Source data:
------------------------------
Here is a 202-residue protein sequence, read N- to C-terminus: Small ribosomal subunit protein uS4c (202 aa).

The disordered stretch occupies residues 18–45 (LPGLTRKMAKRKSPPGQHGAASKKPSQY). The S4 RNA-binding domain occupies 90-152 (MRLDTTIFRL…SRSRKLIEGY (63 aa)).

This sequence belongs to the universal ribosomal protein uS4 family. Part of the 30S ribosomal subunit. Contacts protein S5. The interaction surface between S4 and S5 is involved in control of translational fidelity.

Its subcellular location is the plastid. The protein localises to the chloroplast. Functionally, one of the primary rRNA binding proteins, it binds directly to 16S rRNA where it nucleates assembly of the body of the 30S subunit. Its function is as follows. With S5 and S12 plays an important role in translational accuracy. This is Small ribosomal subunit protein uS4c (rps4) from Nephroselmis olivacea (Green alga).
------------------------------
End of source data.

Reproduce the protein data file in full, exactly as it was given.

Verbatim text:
Here is a 202-residue protein sequence, read N- to C-terminus: Small ribosomal subunit protein uS4c (202 aa).

The disordered stretch occupies residues 18–45 (LPGLTRKMAKRKSPPGQHGAASKKPSQY). The S4 RNA-binding domain occupies 90-152 (MRLDTTIFRL…SRSRKLIEGY (63 aa)).

This sequence belongs to the universal ribosomal protein uS4 family. Part of the 30S ribosomal subunit. Contacts protein S5. The interaction surface between S4 and S5 is involved in control of translational fidelity.

Its subcellular location is the plastid. The protein localises to the chloroplast. Functionally, one of the primary rRNA binding proteins, it binds directly to 16S rRNA where it nucleates assembly of the body of the 30S subunit. Its function is as follows. With S5 and S12 plays an important role in translational accuracy. This is Small ribosomal subunit protein uS4c (rps4) from Nephroselmis olivacea (Green alga).